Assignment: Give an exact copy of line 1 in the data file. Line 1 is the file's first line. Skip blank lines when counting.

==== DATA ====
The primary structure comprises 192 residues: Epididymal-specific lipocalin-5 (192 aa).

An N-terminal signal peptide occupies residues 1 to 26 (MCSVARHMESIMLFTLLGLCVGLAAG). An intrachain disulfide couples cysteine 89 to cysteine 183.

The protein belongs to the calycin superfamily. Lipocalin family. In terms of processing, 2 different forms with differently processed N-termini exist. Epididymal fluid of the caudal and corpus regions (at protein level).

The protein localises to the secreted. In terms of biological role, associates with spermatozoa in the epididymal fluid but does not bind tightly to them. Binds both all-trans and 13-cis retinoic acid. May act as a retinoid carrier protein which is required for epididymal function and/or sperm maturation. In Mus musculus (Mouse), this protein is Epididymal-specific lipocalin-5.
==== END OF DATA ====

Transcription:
The primary structure comprises 192 residues: Epididymal-specific lipocalin-5 (192 aa).